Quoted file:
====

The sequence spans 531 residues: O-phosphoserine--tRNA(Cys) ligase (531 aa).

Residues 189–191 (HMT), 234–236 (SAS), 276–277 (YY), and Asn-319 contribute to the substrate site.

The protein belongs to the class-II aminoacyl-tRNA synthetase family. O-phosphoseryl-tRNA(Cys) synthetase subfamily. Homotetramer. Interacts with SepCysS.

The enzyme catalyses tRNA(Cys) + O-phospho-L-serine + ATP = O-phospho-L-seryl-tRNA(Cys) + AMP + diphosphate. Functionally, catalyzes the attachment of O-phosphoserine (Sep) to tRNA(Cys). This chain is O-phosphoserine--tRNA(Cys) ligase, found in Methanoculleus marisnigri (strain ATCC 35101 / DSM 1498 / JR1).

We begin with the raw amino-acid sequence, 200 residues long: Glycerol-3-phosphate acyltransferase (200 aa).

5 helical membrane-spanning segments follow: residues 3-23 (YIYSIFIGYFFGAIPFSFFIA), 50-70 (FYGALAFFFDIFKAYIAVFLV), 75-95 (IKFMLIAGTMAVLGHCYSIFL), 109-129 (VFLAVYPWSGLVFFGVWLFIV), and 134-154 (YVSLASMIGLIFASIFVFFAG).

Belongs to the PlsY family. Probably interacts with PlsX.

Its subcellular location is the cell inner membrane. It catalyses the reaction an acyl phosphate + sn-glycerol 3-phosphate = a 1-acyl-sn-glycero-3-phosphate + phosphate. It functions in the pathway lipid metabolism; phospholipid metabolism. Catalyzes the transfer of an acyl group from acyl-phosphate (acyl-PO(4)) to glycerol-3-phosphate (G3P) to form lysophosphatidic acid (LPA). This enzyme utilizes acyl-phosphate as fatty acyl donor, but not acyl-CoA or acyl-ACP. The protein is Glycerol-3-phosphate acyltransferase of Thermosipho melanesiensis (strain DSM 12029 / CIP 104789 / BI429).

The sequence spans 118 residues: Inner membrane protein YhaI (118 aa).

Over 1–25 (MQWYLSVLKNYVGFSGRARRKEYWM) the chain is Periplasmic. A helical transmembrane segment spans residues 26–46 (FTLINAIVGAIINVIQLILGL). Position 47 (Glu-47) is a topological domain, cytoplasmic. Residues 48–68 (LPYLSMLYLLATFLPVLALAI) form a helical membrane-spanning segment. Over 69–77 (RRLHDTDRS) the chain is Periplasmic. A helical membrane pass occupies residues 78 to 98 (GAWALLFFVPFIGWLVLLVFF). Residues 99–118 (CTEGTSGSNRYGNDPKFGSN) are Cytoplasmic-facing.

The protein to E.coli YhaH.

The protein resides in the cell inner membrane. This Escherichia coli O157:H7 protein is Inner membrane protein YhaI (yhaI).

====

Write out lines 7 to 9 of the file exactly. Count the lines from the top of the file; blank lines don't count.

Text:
Belongs to the PlsY family. Probably interacts with PlsX.

Its subcellular location is the cell inner membrane. It catalyses the reaction an acyl phosphate + sn-glycerol 3-phosphate = a 1-acyl-sn-glycero-3-phosphate + phosphate. It functions in the pathway lipid metabolism; phospholipid metabolism. Catalyzes the transfer of an acyl group from acyl-phosphate (acyl-PO(4)) to glycerol-3-phosphate (G3P) to form lysophosphatidic acid (LPA). This enzyme utilizes acyl-phosphate as fatty acyl donor, but not acyl-CoA or acyl-ACP. The protein is Glycerol-3-phosphate acyltransferase of Thermosipho melanesiensis (strain DSM 12029 / CIP 104789 / BI429).

The sequence spans 118 residues: Inner membrane protein YhaI (118 aa).